A statement we made in the Spring 2006 edition of the SB&D 100 challenging the popular notion that 80 percent of all new jobs created in this country and in the South in particular, come from existing corporate and industrial expansions. We do not believe that is true, especially here in the South. But it is a common belief, but one that's wrong. Economists who make that claim have their numbers and we have our numbers. Let's just say, they don't jive. We have tracked every significant job-generating project announced in the South since 1992 and new jobs from existing industry expansions average about 60 percent of all new jobs announced, not 80 percent. 

 

5. The state of Alabama continues its remarkable climb from Southern economic obscurity 15 years ago to worldwide economic development prominence today. Small states in the South don't turn 400-point years. In fact, it's rare when small states in the South earn 300-point-plus years. But that total is now old hat for the Heart of Dixie. Alabama has topped that threshold three-years-running now. For the fourth-straight year, Alabama has earned "State of the Year" honors. Since we began this ranking in 1993, no Southern state has won State of the Year four times and Alabama has done it in four years-in-a-row. Wow!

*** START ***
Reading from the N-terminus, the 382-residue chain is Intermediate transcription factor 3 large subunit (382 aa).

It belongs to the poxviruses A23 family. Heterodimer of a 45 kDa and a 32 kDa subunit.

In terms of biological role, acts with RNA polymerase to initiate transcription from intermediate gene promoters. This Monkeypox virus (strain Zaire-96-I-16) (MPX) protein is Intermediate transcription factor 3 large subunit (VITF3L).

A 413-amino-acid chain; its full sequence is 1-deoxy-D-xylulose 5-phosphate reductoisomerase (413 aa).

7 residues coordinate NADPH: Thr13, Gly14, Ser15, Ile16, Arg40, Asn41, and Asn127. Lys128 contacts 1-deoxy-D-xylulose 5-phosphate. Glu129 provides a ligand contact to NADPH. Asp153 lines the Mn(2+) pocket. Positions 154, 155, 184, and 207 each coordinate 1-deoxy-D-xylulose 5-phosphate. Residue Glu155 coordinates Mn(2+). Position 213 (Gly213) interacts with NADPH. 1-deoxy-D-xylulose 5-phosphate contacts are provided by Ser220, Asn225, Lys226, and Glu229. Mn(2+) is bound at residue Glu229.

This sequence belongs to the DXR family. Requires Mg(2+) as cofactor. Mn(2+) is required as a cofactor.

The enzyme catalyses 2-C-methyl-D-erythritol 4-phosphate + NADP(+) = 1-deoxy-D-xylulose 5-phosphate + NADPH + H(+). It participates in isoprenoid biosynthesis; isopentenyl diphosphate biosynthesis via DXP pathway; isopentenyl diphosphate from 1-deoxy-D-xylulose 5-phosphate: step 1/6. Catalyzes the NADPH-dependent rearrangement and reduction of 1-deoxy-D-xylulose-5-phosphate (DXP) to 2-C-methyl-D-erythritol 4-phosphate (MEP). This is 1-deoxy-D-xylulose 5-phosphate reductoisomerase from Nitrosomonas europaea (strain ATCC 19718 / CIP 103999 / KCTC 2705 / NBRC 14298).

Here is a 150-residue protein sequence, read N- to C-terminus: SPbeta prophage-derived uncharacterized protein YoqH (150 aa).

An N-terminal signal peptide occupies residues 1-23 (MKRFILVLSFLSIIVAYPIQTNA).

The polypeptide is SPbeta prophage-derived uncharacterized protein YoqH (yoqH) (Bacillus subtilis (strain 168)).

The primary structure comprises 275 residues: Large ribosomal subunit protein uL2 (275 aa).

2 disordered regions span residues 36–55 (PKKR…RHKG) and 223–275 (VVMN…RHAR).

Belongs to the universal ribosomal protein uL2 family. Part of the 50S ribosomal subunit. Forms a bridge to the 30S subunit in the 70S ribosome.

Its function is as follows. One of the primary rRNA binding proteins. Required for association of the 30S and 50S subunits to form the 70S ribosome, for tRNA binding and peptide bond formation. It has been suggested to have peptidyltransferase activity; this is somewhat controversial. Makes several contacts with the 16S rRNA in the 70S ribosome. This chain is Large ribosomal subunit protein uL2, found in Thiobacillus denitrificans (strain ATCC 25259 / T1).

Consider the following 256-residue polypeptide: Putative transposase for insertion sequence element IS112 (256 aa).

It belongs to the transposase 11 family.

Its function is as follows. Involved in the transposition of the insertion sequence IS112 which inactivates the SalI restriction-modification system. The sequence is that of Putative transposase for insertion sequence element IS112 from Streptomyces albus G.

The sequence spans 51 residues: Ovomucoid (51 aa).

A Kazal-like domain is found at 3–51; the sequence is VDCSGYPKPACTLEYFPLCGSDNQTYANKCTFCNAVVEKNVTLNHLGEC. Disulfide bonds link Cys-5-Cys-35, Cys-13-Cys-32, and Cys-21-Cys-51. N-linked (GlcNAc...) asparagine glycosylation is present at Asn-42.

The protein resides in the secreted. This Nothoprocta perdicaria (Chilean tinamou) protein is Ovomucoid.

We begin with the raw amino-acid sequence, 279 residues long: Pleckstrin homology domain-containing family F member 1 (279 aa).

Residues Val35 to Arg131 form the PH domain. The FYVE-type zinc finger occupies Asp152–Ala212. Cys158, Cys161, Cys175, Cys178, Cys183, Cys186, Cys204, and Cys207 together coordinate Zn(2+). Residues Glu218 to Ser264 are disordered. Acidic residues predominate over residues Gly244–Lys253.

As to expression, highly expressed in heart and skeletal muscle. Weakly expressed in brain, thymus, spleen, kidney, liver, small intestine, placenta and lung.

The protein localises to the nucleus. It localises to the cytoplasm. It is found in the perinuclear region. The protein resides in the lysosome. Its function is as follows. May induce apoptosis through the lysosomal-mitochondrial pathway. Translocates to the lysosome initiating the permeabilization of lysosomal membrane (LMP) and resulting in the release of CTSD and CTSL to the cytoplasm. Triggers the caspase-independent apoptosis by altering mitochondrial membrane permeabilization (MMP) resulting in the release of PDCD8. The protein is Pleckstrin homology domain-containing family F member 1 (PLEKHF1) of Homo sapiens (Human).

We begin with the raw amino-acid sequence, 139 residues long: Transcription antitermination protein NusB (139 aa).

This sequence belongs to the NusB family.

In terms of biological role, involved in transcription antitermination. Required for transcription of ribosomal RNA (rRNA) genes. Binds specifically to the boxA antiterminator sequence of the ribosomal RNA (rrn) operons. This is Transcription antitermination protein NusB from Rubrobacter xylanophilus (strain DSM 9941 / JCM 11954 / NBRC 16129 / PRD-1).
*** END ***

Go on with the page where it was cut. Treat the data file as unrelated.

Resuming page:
The state summary comments on Alabama that we publish every year on each state in the South in our 15-year-old ranking called the SB&D 100. The 2007 "100" ranking comes out again in June. Will Alabama earn a fifth-ring for the thumb? We'll see.

 

6. “The U.S. is still the largest exporting nation in the world.  We face a greater demand for importing as well as exporting,” Ellis explained. “With container traffic growing 10 percent a year and hundreds of new takers being turned out each year at shipyards around the world, it’s only a matter of time before bottlenecks re-emerge. These bottlenecks have strong potential to slow growth from low-cost products from Asia and to wipe out sourcing from China.”

 

Aaron Ellis, communications director for the American Association of Ports Authorities, a quote published in the Spring 2006 edition.

 

7. "With McColl and many others, there's a sense, by damn it, you are going to take notice of us (the South) and understand we are a force of power. People might still make assumptions about the South, but they better not make them anymore. The South will buy them out."